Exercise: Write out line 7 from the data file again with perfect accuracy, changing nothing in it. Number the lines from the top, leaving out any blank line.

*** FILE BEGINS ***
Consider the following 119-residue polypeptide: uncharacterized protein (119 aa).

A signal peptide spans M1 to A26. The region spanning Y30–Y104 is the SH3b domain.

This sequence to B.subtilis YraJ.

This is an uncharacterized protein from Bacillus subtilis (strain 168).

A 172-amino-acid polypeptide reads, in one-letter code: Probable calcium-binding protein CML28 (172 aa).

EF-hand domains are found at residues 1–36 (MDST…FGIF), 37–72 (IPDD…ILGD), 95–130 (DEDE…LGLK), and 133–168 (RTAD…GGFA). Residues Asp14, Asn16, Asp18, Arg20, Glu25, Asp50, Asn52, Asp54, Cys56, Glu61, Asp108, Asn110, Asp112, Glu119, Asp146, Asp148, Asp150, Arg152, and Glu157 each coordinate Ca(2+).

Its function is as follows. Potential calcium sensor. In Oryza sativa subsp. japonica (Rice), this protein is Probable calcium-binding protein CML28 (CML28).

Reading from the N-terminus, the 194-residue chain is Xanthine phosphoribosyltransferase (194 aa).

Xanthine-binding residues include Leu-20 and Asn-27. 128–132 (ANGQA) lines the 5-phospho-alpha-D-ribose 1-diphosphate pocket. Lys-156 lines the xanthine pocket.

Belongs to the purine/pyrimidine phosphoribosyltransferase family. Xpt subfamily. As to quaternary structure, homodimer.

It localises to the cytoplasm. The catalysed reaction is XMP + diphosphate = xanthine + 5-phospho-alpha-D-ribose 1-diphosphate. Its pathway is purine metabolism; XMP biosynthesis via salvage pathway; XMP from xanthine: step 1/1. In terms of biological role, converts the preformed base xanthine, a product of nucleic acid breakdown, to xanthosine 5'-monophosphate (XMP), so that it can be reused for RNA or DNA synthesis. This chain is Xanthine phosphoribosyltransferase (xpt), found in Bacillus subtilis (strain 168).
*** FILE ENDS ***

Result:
Its function is as follows. Potential calcium sensor. In Oryza sativa subsp. japonica (Rice), this protein is Probable calcium-binding protein CML28 (CML28).